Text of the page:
How to Harvest Basil
If you have an herb garden, chances are that you grow basil. It's a beautiful herb and it's incredibly useful in the kitchen. It doesn't get much better than being able to just snip off a few leaves when a recipe calls for fresh basil.
How do you go about harvesting basil? It's hard to mess it up, but there are a few things you'll want to keep in mind.
With these tips, you'll be able to have the perfect amount of basil for cooking, while keeping a happy and healthy plant. Read on to learn how to get the most out of your basil plants.
When to Harvest Basil
You'll want to harvest/prune when the plant has four to six sets of leaves. Make sure you water your plant the night before to rinse off dust. This will also ensure that the leaves are not dehydrated in the morning.
Most experienced basil growers recommend harvesting in the morning, right after the morning dew evaporates. This will ensure that you get the best flavor.
How to Grow Basil
Of course, it would also be convenient to know about actually growing basil. This video gives you some basic tips for growing this popular herb.
Harvesting Basil Leaves
Getting a good basil harvest starts with pruning your plant. (Hint: This is where you get the basil for kitchen-use, so make sure you hang onto what you prune.)
There are two ways you can harvest your basil
- You might consider pruning the plant just above the bottom two sets of leaves every three weeks or so. You can use these leaves as you cut away.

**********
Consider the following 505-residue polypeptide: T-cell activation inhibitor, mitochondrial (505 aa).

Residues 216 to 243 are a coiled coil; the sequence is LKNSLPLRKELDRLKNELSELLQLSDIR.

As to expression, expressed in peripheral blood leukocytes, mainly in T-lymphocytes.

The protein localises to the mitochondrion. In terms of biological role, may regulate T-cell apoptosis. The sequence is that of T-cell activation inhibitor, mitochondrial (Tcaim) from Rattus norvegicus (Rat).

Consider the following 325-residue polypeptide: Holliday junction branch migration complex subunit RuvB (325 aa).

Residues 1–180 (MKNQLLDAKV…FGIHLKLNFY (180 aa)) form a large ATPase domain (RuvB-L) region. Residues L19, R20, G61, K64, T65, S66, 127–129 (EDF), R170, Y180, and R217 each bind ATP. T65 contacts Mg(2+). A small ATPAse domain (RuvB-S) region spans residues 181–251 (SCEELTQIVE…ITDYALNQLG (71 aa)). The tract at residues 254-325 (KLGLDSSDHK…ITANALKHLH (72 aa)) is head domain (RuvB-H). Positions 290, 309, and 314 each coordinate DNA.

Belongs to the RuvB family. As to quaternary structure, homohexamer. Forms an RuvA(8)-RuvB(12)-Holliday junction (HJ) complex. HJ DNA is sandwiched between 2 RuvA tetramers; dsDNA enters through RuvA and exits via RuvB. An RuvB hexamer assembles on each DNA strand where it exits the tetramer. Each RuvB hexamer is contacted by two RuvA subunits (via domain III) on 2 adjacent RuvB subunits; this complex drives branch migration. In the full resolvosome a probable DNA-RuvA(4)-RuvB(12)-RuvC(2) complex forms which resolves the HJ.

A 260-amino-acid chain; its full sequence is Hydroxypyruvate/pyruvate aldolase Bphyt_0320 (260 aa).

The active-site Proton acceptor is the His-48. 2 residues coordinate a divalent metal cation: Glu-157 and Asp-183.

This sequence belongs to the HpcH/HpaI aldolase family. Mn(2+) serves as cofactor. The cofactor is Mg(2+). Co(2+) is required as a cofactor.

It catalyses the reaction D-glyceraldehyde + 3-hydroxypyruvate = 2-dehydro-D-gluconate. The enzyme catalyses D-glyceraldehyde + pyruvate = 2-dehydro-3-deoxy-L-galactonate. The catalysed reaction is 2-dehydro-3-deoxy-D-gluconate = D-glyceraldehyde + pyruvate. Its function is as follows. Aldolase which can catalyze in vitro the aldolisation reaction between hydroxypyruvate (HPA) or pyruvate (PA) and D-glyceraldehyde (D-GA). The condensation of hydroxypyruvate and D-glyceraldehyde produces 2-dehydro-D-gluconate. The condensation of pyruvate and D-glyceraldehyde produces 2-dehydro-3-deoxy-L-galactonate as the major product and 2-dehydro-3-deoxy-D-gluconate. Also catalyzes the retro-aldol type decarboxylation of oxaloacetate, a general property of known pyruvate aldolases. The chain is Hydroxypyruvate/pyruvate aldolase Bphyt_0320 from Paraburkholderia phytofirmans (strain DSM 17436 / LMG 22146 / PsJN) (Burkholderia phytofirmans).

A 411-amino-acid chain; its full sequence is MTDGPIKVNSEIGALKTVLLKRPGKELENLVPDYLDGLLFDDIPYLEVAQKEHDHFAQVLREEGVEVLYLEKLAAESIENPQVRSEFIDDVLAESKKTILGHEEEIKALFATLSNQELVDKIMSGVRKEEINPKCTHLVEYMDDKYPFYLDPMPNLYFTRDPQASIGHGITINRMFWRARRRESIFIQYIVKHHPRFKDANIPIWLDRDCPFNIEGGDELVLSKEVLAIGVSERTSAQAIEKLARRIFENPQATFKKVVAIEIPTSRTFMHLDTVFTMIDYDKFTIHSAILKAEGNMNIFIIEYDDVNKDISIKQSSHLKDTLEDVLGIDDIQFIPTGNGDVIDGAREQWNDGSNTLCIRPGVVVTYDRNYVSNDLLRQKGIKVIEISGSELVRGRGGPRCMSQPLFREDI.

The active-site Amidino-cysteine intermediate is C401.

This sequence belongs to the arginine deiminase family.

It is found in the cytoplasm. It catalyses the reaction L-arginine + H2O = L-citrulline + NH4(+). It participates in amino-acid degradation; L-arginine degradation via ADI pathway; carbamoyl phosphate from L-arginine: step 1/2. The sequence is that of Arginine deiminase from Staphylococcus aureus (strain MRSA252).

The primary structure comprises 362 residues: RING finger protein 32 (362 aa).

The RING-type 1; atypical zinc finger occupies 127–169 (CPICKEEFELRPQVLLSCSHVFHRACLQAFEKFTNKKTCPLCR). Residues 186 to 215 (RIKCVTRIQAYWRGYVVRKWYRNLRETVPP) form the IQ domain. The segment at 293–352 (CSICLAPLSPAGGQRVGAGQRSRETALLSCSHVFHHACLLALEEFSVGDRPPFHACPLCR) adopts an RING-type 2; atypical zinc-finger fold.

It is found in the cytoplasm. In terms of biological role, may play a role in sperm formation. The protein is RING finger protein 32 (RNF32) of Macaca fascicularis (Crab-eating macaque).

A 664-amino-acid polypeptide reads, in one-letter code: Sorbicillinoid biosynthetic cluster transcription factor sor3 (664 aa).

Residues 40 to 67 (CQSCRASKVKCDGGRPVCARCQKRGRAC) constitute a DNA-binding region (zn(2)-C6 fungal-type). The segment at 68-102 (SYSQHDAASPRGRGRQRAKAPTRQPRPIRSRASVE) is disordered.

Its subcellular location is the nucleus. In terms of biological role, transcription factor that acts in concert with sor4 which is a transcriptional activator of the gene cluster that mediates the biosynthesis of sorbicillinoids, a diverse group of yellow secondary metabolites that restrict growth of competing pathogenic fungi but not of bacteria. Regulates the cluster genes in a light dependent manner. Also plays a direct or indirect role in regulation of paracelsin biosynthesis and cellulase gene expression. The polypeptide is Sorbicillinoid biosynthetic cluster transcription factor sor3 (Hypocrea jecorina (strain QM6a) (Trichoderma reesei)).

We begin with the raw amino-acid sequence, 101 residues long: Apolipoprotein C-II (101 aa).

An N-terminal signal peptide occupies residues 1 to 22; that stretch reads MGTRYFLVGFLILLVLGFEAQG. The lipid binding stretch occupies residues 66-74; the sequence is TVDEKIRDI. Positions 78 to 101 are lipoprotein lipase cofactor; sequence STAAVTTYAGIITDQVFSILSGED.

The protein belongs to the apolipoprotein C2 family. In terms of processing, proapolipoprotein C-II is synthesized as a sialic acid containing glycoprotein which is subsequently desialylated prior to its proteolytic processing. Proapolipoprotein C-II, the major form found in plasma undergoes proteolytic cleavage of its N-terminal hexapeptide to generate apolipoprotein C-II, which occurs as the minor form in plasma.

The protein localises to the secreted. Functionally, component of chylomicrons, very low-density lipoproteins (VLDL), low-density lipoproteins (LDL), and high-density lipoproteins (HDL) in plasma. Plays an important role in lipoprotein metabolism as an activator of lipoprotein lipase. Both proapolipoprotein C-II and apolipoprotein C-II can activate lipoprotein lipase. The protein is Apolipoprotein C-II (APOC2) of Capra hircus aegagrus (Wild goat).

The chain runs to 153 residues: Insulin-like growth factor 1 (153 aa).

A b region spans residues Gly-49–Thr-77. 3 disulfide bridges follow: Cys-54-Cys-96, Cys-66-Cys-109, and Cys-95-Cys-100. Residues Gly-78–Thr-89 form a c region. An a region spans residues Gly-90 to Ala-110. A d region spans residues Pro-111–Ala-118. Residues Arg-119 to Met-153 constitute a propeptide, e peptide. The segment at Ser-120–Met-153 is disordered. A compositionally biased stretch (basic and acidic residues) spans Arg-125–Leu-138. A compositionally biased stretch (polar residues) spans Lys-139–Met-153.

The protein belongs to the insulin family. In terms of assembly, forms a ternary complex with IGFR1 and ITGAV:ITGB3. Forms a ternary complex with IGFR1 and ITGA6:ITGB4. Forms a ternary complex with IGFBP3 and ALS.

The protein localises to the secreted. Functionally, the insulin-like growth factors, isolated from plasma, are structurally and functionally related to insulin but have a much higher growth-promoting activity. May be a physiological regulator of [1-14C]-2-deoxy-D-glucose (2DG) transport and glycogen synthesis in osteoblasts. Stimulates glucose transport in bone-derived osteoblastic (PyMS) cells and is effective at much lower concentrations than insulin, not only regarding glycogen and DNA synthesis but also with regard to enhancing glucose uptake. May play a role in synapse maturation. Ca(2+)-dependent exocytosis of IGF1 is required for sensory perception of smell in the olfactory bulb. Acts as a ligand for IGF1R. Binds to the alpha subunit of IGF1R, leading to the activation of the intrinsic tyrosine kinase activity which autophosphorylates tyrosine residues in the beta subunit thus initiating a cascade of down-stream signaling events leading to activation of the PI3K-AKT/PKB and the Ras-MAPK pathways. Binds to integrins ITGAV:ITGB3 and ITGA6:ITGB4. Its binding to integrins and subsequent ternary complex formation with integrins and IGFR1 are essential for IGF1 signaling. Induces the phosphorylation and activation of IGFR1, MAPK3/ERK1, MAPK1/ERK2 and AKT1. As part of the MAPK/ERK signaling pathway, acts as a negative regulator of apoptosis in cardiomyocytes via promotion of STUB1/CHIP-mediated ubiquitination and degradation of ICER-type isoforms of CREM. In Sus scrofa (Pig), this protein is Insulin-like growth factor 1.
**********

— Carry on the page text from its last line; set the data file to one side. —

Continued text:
- The other method is to just cut off the top set of leaves every week.
You will end up getting about the same amount of basil regardless of the method you choose. I recommend doing what works best in the kitchen (whether you need a lot of fresh basil at once or just a little bit at a time.)
How to Dry Basil
If you have more basil than you can immediately use, you should definitely consider drying and storing it. Dried basil isn't quite as flavorful as fresh basil, but is still great in those months when you can't use it right out of your garden.
A great way to dry it is to place a single layer of stripped basil leaves between two sheets of newspaper and hang it on a wire rack. The newspaper helps to reduce the oxidation and discoloration that would occur if the basil is simply exposed to open air. You'll should turn it frequently for best results.
Some basil growers finish the process by drying it in the oven with a baking sheet but some people argue that this can lead to a burnt taste or a loss of essential oils and flavor.
Once you have thoroughly dried your basil, it can be stored for up to a year in an airtight container stored in a cool, dark place. It can also be frozen loose in a bag or, alternatively, you can add a light coating of oil to it before running it through a food processor. The latter method makes a great addition to dressings and pesto.
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